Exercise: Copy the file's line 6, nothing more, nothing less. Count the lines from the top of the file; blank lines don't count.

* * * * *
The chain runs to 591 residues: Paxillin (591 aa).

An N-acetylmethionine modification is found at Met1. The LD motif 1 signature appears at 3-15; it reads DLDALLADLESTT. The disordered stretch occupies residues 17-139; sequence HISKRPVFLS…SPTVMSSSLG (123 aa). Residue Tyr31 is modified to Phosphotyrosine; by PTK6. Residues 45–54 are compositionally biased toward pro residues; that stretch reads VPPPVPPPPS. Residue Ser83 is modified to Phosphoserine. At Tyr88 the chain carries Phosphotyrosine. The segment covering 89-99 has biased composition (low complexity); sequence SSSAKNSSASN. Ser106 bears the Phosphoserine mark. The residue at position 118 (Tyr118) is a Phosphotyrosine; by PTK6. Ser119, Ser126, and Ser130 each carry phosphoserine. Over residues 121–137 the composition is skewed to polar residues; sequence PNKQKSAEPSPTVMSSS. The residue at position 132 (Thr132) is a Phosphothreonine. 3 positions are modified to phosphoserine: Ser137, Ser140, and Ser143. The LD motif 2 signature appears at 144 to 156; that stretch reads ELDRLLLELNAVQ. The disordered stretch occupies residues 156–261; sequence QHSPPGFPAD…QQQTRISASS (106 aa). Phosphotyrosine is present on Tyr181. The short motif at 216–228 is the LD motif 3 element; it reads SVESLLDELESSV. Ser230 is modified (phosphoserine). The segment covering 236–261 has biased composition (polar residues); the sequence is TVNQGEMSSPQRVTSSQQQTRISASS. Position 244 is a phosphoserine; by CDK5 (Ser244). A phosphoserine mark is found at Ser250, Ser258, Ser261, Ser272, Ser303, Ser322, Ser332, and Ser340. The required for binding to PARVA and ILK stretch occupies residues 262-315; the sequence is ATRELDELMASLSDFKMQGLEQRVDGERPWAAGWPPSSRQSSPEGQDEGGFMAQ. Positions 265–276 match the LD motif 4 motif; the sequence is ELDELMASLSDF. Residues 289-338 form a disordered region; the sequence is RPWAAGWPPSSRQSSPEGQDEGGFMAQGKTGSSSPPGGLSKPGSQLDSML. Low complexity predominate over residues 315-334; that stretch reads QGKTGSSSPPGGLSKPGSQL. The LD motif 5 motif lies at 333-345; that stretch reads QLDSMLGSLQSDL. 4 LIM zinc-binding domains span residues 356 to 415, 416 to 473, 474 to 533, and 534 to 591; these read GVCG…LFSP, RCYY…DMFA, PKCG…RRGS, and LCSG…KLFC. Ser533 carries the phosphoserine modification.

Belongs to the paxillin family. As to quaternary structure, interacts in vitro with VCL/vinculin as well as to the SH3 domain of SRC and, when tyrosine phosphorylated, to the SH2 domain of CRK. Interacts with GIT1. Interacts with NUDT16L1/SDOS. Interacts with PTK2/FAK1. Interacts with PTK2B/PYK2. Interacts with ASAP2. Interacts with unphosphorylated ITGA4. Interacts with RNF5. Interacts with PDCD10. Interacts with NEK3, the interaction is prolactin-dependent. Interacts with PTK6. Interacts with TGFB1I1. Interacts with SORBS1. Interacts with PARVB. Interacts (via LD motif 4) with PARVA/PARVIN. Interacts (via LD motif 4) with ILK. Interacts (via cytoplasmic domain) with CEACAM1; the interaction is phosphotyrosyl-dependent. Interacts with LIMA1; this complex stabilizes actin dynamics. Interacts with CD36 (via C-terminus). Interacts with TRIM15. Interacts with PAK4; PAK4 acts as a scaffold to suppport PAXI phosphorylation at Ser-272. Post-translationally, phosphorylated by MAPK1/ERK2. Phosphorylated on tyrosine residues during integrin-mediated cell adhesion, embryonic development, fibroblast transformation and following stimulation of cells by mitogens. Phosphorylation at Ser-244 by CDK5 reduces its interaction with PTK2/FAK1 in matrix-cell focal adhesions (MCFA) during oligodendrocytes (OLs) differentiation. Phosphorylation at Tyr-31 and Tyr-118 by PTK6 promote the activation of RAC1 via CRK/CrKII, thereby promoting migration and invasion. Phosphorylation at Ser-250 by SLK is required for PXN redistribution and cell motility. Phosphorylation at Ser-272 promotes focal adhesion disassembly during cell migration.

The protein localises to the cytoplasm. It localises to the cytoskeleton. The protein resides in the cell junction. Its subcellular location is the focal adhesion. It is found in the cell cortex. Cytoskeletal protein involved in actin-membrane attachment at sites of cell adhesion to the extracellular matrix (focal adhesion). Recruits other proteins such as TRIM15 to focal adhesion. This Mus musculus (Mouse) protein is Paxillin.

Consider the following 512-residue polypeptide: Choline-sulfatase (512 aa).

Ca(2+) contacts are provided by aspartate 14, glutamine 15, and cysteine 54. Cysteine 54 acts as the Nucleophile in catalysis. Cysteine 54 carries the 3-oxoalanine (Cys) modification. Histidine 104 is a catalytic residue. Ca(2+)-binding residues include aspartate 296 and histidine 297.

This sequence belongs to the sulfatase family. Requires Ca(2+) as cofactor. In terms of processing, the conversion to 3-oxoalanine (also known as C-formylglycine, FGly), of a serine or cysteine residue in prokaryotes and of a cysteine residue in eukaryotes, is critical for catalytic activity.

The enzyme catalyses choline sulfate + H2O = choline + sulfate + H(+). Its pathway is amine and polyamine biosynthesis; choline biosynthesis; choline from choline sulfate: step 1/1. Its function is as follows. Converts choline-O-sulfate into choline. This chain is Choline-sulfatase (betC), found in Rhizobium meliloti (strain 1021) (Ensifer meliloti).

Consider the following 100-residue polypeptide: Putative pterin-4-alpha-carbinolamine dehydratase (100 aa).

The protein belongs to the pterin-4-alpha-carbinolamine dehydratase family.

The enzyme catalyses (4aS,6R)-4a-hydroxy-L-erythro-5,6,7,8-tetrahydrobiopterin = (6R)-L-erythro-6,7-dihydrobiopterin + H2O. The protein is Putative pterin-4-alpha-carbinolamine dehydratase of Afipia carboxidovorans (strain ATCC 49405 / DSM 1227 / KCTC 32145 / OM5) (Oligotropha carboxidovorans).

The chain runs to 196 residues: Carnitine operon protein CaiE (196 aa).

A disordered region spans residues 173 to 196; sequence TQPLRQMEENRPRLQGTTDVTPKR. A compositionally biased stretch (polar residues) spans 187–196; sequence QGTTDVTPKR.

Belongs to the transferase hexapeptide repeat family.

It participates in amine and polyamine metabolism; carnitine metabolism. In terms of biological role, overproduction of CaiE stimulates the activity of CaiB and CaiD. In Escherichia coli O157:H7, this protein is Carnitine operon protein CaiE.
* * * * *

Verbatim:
Ca(2+) contacts are provided by aspartate 14, glutamine 15, and cysteine 54. Cysteine 54 acts as the Nucleophile in catalysis. Cysteine 54 carries the 3-oxoalanine (Cys) modification. Histidine 104 is a catalytic residue. Ca(2+)-binding residues include aspartate 296 and histidine 297.